I hold in my hand a novel by the award-winning Ashland Prince, author of “Captive Conquest,” “Autmn Angel,” and “Cajun Caress.” This particular novel that I’m holding, however, is entitled “Viking Rose,” about the intense, throbbing passion that ignites between a spirited Irish maiden and a fearless Viking raider. I can’t be positive, but I would be willing to bet Ms. Price did not read a review for this work in the New York Times Book Review. Is it because she’s a woman? No. It’s because she’s written a piece of crap.

    The complaint that the female voice is silent in the NYTBR seems logical to me, but the use of the examples of romance novels and chick-lit seem to explain its absence. Avid readers of romance novels don’t need distinguished literary critics to analyze the diction of “He’d spied the very fires of Hell burning in her livid eyes, yet her voice was now as dulcet as freshly laden honey,” just as readers or would-be readers of chick-lit novels can probably determine, without the help of the Times, that wacky hijinks are going to keep the main character and her paramour apart until the last page. As Ding pointed out earlier, these are two genres that rely on formula and rarely translate into lasting art.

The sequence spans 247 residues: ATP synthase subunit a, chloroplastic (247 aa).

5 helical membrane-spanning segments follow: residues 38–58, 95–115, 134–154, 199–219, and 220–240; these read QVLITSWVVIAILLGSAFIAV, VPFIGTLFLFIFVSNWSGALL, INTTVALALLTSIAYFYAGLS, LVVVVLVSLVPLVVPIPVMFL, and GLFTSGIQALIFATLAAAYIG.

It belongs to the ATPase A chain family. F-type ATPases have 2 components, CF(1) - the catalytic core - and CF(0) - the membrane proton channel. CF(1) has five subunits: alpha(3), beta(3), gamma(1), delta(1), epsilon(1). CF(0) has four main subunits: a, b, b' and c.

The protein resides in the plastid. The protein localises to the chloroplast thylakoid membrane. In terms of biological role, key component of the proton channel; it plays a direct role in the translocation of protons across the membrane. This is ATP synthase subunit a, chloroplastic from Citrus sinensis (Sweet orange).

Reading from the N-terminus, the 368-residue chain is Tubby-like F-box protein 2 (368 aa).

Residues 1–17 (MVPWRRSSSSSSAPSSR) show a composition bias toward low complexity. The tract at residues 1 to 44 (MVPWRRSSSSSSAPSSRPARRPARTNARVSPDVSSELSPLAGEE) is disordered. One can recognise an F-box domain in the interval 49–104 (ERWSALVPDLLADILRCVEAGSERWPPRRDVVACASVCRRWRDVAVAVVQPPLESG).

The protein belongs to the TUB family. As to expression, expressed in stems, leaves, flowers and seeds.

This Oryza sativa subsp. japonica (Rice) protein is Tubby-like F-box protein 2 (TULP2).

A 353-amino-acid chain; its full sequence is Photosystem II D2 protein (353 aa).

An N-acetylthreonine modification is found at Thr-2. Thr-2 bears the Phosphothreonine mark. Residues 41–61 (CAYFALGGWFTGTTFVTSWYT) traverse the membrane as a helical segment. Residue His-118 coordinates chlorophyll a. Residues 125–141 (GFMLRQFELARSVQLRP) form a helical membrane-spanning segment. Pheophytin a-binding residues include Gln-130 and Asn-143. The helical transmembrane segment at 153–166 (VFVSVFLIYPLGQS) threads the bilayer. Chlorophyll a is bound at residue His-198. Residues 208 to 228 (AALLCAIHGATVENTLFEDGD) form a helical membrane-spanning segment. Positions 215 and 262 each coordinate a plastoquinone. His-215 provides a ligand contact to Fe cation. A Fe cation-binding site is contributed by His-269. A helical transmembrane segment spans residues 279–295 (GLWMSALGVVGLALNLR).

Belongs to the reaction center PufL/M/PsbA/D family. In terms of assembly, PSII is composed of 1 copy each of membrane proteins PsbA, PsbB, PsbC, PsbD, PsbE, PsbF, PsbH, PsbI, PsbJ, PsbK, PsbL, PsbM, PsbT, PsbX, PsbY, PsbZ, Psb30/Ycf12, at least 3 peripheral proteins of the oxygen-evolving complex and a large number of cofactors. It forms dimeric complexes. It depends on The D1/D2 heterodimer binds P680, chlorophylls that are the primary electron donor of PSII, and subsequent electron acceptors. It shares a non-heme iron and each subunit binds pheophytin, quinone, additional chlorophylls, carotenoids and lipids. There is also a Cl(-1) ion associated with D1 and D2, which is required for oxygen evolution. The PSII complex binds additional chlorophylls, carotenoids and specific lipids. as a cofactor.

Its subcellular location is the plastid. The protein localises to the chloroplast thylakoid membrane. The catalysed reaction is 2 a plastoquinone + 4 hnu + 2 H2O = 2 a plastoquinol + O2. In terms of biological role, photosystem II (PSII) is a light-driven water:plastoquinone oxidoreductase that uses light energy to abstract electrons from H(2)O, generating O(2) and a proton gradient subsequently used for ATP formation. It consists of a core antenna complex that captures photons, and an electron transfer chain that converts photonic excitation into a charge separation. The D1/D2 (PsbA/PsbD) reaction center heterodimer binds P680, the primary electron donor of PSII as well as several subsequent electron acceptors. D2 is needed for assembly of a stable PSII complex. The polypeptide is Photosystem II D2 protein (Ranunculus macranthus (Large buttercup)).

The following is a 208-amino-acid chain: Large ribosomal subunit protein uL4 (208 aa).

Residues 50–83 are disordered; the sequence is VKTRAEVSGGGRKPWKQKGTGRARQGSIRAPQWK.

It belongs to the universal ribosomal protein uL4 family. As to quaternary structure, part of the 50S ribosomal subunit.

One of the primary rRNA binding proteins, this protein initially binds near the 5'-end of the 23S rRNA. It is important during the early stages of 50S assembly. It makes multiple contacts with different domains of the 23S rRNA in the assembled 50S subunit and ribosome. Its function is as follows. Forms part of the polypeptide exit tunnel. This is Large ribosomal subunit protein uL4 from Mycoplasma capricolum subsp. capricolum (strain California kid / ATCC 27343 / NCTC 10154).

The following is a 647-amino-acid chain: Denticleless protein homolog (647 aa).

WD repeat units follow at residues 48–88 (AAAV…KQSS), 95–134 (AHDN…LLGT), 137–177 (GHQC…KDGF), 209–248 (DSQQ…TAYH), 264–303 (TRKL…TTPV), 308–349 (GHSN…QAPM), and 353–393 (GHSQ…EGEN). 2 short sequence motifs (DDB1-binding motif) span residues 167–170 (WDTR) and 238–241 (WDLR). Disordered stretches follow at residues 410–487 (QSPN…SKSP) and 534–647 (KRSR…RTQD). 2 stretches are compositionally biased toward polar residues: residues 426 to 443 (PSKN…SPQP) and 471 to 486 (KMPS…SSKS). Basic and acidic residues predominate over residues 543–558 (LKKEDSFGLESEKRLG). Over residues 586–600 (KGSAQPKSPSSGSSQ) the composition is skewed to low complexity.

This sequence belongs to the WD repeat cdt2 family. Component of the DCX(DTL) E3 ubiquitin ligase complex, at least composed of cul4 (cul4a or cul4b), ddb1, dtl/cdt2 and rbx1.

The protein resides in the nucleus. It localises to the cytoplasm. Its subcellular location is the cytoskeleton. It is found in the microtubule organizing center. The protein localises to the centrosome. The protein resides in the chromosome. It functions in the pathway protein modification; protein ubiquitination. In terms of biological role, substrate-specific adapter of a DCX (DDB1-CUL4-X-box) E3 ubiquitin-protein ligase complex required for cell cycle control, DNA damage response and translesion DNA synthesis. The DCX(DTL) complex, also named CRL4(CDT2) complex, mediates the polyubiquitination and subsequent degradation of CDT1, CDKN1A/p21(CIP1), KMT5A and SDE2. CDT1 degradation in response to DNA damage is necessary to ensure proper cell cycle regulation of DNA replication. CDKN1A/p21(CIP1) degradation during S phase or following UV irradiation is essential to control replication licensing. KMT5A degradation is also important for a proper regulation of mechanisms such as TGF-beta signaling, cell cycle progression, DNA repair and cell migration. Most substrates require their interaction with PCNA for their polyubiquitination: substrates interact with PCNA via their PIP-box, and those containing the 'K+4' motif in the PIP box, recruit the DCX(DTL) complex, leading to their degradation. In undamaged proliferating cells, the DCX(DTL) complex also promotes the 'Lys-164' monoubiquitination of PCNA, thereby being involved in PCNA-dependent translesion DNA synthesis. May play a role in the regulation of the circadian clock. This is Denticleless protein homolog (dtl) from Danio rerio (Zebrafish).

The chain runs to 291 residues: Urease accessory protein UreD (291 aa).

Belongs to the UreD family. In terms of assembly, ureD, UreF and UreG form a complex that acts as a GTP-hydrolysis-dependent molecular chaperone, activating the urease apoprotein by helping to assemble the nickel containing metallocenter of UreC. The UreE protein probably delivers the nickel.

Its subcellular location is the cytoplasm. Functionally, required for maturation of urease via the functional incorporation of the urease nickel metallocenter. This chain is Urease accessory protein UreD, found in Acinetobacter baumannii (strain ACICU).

When I listen to the silence, I do not hear the conniving bastards at the New York Times smoking cigars and muttering that a woman’s place is in the home. I hear an absence of quality contemporary literature written by a female. And somehow I don’t think that Ms. Baratz-Logsted’s upcoming novel is going to fill that void.

    P.S. The rape comment was more than a little dicey, and paraphrasing Martin Luther King Jr. when you’re talking about, of all things, CHICK-LIT, is downright moronic. You might be taken a little more seriously if you didn’t resort to the speechwriting tactics that kids who run for SGA treasurers in middle schools think to be brilliant.

  • Booksquare // Jul 10, 2005 at 10:18 pm